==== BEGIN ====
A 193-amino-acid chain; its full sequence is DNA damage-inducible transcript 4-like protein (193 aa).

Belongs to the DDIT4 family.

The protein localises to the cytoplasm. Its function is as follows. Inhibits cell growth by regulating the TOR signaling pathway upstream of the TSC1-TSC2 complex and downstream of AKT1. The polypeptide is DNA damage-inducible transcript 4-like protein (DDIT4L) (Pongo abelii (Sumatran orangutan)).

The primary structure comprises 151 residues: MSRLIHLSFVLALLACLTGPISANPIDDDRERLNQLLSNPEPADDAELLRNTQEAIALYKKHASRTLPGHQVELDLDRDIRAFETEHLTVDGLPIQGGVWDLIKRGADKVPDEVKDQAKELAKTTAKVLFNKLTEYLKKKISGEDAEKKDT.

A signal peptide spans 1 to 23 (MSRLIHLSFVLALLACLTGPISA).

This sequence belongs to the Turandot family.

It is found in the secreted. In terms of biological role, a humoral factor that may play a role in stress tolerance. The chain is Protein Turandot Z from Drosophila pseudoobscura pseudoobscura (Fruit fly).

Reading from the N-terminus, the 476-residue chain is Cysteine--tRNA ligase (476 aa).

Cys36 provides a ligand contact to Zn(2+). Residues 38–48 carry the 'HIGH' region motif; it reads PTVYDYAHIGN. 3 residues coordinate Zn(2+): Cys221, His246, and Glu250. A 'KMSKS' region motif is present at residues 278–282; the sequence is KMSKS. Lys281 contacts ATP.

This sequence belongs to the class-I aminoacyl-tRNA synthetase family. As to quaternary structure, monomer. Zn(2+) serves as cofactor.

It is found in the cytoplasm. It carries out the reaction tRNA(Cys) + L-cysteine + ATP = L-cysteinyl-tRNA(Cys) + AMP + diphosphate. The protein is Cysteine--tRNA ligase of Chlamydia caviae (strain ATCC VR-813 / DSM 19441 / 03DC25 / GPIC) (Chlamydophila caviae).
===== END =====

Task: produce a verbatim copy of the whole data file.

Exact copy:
A 193-amino-acid chain; its full sequence is DNA damage-inducible transcript 4-like protein (193 aa).

Belongs to the DDIT4 family.

The protein localises to the cytoplasm. Its function is as follows. Inhibits cell growth by regulating the TOR signaling pathway upstream of the TSC1-TSC2 complex and downstream of AKT1. The polypeptide is DNA damage-inducible transcript 4-like protein (DDIT4L) (Pongo abelii (Sumatran orangutan)).

The primary structure comprises 151 residues: MSRLIHLSFVLALLACLTGPISANPIDDDRERLNQLLSNPEPADDAELLRNTQEAIALYKKHASRTLPGHQVELDLDRDIRAFETEHLTVDGLPIQGGVWDLIKRGADKVPDEVKDQAKELAKTTAKVLFNKLTEYLKKKISGEDAEKKDT.

A signal peptide spans 1 to 23 (MSRLIHLSFVLALLACLTGPISA).

This sequence belongs to the Turandot family.

It is found in the secreted. In terms of biological role, a humoral factor that may play a role in stress tolerance. The chain is Protein Turandot Z from Drosophila pseudoobscura pseudoobscura (Fruit fly).

Reading from the N-terminus, the 476-residue chain is Cysteine--tRNA ligase (476 aa).

Cys36 provides a ligand contact to Zn(2+). Residues 38–48 carry the 'HIGH' region motif; it reads PTVYDYAHIGN. 3 residues coordinate Zn(2+): Cys221, His246, and Glu250. A 'KMSKS' region motif is present at residues 278–282; the sequence is KMSKS. Lys281 contacts ATP.

This sequence belongs to the class-I aminoacyl-tRNA synthetase family. As to quaternary structure, monomer. Zn(2+) serves as cofactor.

It is found in the cytoplasm. It carries out the reaction tRNA(Cys) + L-cysteine + ATP = L-cysteinyl-tRNA(Cys) + AMP + diphosphate. The protein is Cysteine--tRNA ligase of Chlamydia caviae (strain ATCC VR-813 / DSM 19441 / 03DC25 / GPIC) (Chlamydophila caviae).